Aircraft lessors, insurers jostle in UK court over stranded jets in Russia

By Kirstin Ridley and Sam Tobin

LONDON (Reuters) – AerCap, the world’s biggest aircraft lessor, said on Monday it was inconceivable that it would not recover some losses from insurers over jets stranded in Russia, as lessors took their battle for redress to London’s High Court.

More than 400 aircraft, worth almost $10 billion, have been stuck in Russia after Western countries slapped sanctions on the country over the year-old war in Ukraine – and Russian aircraft lessees did not return the jets.

Insurers are balking at payouts, alleging in part that there has not been a physical loss of the planes yet, that the jets and engines are no longer subject to a lease agreement and that Western sanctions prevent them from providing cover.

Dublin-based AerCap said it was out of pocket to a “colossal” degree and, along with at least four peers, has lodged a lawsuit that hinges on whether the alleged loss of the aircraft has triggered war-risk insurance policies, which have payout limits, or uncapped all-risk policies.

AerCap, the largest claimant, is suing insurers such as AIG and Lloyd’s Insurance Company for $3.5 billion over the loss of 116 aircraft and 23 engines under its all-risks insurance policy. Alternatively, it is claiming $1.2 billion under its war-risks policy, court filings show.

“… in the real world, it is inconceivable that we do not recover under one,” Mark Howard, a lawyer for AerCap, told the first day of a preliminary High Court hearing.

AerCap, Dubai Aerospace Enterprise (DAE), Merx Aviation, KDAC Aviation Finance and Falcon allege they terminated Russian leasing contracts in line with sanctions and demanded in vain for the return of aircraft and engines, court documents show.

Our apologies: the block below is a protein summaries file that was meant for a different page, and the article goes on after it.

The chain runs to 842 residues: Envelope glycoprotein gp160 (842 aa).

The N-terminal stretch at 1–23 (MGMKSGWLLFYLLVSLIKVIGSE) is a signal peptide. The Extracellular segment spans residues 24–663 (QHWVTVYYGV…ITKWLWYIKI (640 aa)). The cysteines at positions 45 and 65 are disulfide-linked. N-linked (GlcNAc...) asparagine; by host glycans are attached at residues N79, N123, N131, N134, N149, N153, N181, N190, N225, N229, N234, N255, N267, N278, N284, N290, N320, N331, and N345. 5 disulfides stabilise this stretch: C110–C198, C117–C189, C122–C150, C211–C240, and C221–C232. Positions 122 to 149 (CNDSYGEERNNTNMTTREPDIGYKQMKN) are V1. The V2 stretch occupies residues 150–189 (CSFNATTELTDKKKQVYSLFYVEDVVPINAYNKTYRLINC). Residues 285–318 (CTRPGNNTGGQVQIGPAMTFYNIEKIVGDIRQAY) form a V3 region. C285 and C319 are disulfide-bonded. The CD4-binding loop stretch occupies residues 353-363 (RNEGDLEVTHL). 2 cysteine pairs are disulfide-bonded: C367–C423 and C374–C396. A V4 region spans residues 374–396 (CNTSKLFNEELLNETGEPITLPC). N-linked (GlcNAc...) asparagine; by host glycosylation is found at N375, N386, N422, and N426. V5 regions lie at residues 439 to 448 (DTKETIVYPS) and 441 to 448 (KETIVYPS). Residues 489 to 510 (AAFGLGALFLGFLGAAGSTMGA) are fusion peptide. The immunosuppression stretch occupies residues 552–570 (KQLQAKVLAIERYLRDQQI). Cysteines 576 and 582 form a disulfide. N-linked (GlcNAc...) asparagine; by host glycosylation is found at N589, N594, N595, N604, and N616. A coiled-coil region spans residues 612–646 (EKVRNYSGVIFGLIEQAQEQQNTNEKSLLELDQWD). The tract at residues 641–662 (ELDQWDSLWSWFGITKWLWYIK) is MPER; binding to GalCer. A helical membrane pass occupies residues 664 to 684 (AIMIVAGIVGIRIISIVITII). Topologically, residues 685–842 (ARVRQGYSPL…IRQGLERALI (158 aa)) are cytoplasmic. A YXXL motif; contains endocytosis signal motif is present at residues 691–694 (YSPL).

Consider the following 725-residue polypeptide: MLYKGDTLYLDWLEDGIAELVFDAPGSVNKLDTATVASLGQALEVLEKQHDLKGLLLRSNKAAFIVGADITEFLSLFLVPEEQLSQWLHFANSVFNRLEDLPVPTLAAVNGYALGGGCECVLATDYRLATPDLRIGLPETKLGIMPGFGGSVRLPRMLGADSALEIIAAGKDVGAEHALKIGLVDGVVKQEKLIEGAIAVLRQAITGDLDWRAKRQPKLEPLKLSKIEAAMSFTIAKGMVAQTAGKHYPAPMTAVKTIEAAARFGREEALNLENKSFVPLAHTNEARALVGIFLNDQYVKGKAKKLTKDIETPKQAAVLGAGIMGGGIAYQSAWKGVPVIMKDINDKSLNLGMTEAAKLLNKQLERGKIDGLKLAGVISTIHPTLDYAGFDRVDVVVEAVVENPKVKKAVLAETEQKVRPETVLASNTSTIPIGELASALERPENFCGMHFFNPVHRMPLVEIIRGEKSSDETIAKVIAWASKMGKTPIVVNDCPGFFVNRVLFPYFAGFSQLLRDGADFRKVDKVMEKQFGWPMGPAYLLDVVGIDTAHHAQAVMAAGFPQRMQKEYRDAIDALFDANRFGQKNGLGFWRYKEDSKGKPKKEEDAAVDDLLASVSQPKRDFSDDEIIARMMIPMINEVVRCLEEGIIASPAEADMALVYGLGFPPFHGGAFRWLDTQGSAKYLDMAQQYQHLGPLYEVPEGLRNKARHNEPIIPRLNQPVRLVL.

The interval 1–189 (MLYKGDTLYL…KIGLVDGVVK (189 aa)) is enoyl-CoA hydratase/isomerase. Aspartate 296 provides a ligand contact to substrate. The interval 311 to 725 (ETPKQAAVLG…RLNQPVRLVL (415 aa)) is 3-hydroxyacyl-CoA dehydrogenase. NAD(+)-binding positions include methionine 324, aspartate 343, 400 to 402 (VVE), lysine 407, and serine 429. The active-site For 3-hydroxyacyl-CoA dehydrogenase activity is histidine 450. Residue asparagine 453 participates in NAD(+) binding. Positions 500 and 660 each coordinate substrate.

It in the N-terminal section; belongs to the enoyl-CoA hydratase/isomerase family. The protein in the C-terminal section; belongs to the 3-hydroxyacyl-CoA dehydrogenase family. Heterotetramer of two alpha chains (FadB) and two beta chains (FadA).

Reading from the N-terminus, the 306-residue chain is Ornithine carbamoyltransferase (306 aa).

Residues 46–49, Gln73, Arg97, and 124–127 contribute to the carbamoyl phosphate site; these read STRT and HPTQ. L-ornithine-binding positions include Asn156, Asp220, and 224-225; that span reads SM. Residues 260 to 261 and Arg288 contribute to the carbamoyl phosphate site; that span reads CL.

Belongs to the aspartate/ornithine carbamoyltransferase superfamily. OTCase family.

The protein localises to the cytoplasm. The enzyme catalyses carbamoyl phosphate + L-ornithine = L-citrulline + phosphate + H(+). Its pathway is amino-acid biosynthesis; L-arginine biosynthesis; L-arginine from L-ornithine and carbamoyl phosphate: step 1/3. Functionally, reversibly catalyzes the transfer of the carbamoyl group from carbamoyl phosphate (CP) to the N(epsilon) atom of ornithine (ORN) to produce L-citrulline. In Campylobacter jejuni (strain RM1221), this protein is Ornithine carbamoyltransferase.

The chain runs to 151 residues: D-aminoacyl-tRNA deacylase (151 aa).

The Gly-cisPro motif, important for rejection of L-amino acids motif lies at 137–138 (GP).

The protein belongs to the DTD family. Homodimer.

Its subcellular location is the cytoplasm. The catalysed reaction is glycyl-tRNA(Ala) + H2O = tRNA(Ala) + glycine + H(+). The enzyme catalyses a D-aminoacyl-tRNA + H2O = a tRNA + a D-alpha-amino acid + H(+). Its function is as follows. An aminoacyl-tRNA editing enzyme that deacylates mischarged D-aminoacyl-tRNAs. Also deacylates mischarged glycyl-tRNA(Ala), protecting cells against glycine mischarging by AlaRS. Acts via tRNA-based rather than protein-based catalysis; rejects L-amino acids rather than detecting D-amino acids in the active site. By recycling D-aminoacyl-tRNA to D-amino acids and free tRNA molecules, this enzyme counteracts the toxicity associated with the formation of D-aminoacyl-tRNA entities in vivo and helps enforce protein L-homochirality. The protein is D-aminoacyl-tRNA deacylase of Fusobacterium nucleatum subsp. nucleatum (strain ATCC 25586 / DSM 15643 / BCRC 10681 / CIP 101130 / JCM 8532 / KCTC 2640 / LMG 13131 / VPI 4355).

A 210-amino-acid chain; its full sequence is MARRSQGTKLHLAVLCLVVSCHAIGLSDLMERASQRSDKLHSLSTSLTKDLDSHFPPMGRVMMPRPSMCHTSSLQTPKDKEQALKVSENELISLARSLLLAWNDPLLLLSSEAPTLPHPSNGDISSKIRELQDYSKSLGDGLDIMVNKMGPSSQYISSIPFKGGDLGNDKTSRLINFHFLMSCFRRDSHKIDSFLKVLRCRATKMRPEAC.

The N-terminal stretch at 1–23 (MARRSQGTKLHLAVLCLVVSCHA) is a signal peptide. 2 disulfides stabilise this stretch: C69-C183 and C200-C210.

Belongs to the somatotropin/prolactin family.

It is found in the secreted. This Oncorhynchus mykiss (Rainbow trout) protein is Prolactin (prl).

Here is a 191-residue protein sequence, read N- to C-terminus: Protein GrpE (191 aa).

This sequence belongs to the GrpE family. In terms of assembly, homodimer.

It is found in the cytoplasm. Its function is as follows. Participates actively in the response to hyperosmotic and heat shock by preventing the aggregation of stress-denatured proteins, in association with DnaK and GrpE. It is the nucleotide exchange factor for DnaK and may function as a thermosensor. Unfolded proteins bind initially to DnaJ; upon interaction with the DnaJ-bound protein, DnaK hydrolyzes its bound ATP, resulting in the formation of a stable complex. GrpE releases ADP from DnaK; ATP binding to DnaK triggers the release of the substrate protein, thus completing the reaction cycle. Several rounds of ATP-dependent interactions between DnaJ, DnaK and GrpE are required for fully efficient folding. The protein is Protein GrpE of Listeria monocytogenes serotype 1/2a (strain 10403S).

DAE and Falcon are suing 11 insurers, including Lloyd’s of London, AIG, Chubb and Swiss Re over 21 aircraft and equipment valued at $900 million under all-risks policies, or for just under $800 million under war-risks policy limits.

Merx is claiming more than $255 million over the alleged loss of six aircraft, and their engines and records, while KDAC is suing for $21.5 million over the loss of one jet, court filings show.

Judge Christopher Butcher said on Monday that the five lessors’ cases should be heard together – though the inclusion of Merx and KDAC will remain under review – in what AerCap’s lawyers described as a “mega trial”, which is expected to begin in October 2024.

Gavin Kealey, a lawyer for AIG, noted that a senior DAE executive had been told by a Russian lessee that it had been instructed by the Kremlin not to return any aircraft and not to cooperate with “unfriendly lessors”.

He called for a “detailed expert investigation” to establish how power is exercised in Russia.

Moscow has condemned the sanctions and allowed its airlines to place the aircraft on its national registry, sparking a row over whether planes can be registered in two places at once.

(Reporting by Kirstin Ridley and Sam Tobin, additional reporting by Tim Hepher in Paris. Editing by Sharon Singleton)

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